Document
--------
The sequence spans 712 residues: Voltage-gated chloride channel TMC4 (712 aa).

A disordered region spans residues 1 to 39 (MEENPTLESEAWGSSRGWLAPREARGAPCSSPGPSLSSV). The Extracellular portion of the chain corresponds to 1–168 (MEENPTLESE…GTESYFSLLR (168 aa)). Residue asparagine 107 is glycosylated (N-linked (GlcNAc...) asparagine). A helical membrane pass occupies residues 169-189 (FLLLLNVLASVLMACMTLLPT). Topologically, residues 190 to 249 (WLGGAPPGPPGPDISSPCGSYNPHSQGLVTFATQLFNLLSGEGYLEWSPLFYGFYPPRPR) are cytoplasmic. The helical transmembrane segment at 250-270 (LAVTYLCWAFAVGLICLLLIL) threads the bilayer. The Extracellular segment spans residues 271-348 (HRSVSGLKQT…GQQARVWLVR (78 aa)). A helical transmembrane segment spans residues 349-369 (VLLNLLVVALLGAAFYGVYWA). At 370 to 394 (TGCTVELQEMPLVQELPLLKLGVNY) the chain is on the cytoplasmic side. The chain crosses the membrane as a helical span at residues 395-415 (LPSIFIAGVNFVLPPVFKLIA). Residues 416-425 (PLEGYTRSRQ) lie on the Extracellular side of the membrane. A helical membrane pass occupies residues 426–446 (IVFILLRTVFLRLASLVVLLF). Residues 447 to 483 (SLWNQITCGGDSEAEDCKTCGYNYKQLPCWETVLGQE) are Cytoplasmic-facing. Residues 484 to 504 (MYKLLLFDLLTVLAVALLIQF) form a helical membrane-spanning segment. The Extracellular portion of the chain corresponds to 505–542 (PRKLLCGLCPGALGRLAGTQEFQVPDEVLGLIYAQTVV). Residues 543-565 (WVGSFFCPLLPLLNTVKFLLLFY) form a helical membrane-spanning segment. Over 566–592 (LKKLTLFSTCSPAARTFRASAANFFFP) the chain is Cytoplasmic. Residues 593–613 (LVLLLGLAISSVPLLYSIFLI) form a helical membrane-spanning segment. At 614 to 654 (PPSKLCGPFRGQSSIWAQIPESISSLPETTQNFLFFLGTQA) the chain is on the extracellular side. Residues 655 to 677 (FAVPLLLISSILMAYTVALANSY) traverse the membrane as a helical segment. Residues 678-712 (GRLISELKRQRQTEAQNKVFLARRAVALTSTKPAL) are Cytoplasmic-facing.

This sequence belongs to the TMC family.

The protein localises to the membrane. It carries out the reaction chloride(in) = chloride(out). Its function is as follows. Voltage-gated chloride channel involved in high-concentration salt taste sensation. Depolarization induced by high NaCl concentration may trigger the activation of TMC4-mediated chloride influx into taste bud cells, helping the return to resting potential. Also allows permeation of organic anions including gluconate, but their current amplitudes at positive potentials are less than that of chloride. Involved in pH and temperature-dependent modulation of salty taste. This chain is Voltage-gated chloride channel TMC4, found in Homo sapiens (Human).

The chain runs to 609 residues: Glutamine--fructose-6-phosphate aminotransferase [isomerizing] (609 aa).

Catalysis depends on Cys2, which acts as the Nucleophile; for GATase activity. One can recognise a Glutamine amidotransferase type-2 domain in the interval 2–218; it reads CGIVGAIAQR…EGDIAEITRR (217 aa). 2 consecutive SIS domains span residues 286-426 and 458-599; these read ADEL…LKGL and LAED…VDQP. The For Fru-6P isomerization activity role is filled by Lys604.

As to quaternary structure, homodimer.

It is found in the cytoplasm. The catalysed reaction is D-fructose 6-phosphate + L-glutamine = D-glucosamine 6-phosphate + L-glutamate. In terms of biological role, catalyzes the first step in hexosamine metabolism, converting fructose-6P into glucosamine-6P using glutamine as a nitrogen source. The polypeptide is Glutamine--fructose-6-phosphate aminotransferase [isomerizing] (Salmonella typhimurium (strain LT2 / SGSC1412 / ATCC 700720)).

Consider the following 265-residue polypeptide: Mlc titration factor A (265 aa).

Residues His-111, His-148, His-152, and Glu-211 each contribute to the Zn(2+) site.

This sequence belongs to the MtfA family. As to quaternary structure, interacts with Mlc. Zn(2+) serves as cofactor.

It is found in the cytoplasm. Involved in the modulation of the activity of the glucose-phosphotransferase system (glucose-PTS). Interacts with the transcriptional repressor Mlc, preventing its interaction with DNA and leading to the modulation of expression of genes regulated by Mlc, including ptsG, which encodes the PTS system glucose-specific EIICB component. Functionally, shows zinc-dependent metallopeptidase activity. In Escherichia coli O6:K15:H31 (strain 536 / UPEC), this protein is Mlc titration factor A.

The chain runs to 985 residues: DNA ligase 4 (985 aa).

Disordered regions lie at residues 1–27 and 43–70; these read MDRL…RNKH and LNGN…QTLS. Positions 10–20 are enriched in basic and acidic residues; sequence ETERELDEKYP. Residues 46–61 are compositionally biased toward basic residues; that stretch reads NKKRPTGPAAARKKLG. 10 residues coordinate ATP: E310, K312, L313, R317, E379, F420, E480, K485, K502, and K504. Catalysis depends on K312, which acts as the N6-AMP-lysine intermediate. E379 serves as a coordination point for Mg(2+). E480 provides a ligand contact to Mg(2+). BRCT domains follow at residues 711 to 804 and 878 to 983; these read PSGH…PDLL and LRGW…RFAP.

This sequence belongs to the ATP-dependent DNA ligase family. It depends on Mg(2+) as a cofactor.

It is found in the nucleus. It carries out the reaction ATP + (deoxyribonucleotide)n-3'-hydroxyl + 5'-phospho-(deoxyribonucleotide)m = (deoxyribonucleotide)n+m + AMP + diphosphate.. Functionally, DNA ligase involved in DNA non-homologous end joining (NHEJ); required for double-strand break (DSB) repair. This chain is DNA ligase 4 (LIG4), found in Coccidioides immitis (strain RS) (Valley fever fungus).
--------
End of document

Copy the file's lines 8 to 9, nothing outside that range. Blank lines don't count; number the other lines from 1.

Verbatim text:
It is found in the cytoplasm. The catalysed reaction is D-fructose 6-phosphate + L-glutamine = D-glucosamine 6-phosphate + L-glutamate. In terms of biological role, catalyzes the first step in hexosamine metabolism, converting fructose-6P into glucosamine-6P using glutamine as a nitrogen source. The polypeptide is Glutamine--fructose-6-phosphate aminotransferase [isomerizing] (Salmonella typhimurium (strain LT2 / SGSC1412 / ATCC 700720)).

Consider the following 265-residue polypeptide: Mlc titration factor A (265 aa).